Sunday Reader

There has been a lot going on in the preservation world. I’ve picked out three topics that caught my eye for the reader today. Read on!

Lady Liberty's structural system. Look familiar?
Lady Liberty’s structural system. Look familiar?

1. The Statue of Liberty. This year is the Statue of Liberty’s 130th birthday. The statue, properly named Liberty Enlightening the World, arrived in the New York harbor on June 17, 1885: 130 years ago on last Wednesday. Lady Liberty was a gift to the United States from France. While designed by Auguste Bartholdi, the Statue of Liberty’s structural insides were the design work of Gustave Eiffel. Yes, that’s right: the man who designed the Eiffel Tower shortly thereafter for the 1889 Universal Exposition in Paris. If you look at a cross section of the Statue of Liberty, you might not be so surprised: it bears a lot of resemblance to the Eiffel Tower (see image, left). The Statue of Liberty was designated as a National Monument in 1924 and has been cared for by National Park Service employees since 1933. Happy birthday, Lady Liberty!

2. The Farnsworth House. Jumping west to Plano, Illinois: the Farnsworth House, a famous glass Mies van der Rohe house of 1945, was met by flood waters this week. The house stands on stilts (Mies van der Rohe designed the house to withstand some amount of flooding) but nevertheless has been increasingly met by rising waters. This is not an isolated event. Urbanization, storm water runoff, and increased water levels in the adjacent Fox River are all contributing to more common (and possibly higher) floods in the area. The Farnsworth House is considering multiple plans that would protect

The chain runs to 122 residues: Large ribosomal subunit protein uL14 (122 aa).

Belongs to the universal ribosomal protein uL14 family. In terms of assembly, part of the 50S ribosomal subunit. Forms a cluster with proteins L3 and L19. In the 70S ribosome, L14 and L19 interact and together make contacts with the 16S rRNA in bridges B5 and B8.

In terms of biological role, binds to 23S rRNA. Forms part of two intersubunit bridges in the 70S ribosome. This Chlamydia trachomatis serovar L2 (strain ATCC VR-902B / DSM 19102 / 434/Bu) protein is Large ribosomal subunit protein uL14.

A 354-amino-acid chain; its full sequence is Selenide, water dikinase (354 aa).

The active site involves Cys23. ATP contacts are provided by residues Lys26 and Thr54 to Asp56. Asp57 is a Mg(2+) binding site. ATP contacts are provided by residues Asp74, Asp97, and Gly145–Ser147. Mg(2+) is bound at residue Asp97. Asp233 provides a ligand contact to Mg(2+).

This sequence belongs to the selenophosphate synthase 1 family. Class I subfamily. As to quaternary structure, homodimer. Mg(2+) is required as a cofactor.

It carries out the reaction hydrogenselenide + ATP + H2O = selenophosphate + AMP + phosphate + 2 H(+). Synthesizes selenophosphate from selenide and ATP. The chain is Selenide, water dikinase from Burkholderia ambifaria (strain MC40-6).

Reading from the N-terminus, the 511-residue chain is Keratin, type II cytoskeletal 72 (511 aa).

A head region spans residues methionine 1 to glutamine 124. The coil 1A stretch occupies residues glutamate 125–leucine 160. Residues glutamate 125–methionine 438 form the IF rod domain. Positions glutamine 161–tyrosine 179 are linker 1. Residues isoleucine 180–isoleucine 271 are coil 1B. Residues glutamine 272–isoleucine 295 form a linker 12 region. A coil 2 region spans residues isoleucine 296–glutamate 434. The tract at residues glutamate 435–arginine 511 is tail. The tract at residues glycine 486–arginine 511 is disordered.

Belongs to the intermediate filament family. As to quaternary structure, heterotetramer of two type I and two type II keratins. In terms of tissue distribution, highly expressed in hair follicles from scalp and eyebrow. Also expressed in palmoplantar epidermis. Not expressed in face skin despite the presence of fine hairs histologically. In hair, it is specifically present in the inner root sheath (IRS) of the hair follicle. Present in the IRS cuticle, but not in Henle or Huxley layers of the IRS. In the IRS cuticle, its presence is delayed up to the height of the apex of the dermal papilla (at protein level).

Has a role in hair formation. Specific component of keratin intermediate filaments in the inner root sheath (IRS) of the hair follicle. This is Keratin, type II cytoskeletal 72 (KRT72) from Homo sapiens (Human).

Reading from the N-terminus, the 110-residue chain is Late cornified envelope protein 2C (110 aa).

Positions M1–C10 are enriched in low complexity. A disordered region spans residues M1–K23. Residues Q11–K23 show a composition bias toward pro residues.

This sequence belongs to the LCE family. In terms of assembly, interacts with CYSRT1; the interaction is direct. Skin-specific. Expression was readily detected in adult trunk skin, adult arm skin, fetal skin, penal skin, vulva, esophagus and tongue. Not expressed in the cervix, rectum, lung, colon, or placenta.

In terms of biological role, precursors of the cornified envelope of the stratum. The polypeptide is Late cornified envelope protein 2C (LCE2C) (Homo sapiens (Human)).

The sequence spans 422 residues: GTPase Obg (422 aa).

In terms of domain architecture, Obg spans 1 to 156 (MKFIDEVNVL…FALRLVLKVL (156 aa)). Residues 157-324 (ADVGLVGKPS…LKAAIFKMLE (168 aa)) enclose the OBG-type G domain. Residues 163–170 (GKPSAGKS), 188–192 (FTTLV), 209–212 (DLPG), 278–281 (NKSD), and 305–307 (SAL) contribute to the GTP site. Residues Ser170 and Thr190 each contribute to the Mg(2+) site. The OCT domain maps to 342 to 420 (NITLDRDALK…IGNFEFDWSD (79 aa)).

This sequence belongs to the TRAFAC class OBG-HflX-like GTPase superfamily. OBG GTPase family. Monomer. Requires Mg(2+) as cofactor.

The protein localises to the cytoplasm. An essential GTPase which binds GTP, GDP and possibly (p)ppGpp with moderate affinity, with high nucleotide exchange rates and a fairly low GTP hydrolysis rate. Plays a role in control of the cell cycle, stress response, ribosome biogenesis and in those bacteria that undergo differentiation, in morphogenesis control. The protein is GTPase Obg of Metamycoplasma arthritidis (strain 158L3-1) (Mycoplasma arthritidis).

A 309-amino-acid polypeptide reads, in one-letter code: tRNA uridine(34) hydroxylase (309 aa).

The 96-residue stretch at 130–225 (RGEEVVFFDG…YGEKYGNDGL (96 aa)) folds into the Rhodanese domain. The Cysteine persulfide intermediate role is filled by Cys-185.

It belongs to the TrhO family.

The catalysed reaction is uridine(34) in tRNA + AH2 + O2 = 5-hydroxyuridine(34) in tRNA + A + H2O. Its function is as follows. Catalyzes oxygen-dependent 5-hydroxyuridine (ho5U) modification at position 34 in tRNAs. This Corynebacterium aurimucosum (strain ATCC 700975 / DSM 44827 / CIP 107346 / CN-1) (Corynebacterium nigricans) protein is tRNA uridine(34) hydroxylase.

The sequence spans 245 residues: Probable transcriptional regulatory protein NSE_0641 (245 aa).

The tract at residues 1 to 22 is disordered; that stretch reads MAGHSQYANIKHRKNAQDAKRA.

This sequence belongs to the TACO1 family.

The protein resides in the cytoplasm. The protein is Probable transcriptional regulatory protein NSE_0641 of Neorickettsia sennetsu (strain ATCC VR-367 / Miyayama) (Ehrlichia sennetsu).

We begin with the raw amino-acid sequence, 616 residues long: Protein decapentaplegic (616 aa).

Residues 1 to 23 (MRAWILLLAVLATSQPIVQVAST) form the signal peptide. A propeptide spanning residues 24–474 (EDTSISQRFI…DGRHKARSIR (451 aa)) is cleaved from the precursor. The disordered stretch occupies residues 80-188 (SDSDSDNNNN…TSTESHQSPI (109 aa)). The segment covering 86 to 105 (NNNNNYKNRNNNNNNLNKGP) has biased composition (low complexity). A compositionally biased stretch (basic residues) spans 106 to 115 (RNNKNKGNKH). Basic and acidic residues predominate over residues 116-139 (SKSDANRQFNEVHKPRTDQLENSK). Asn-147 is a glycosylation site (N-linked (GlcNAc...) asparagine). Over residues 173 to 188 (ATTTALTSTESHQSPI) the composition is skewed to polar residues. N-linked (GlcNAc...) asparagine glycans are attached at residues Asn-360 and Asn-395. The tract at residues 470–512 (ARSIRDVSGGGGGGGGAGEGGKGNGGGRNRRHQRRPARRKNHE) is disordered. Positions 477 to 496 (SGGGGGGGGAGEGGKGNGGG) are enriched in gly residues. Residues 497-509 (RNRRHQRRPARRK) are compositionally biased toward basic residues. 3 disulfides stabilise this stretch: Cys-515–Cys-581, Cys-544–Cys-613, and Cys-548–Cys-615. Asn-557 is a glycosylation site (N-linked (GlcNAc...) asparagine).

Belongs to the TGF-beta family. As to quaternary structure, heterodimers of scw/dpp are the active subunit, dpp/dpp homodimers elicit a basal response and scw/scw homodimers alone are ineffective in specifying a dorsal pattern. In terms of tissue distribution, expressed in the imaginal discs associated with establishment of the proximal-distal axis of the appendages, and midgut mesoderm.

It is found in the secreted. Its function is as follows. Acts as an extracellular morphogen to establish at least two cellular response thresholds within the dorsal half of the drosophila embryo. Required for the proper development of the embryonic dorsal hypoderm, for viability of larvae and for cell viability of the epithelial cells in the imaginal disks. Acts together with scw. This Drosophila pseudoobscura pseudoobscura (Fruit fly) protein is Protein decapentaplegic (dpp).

The Farnsworth House, Illinois.
The Farnsworth House, Illinois.

the house from future damage, including elevation, relation, and hydraulics. You can read more about the flood mitigation project here.

3. Wrigley Field. The home of the Chicago Cubs and one of two remaining historic ballparks (Fenway Park being the other) has seen a lot of renovation this year as part of a multi-yer project the update the 101-year-old ballpark. The project has announced a responsible preservation plan but nevertheless, all eyes are on Wrigley. There are some characteristics of an old park that are just irreplaceable: Wrigley Field’s ivy-covered outfield wall, for example, is widely known and even has its own rules (if a ball gets lost in the ivy, it’s a double). We needn’t worry about the ivy, at least. The ivy, planted in 1937, is being carefully protected. Eleanor Gorski of the Landmarks Commission reportedly announced plans to carefully remove ivy and replace the same ivy following any necessary outfield wall repairs.

Have a nice Sunday, and happy Fathers’ Day!

Quick credit: the original interior of the Statue of Liberty sketch can be found here. The original image of the Farnsworth House can be found here. The photo of Central Park is my own.

Featured photo (top): There’s nothing like the views in Central Park, New York.

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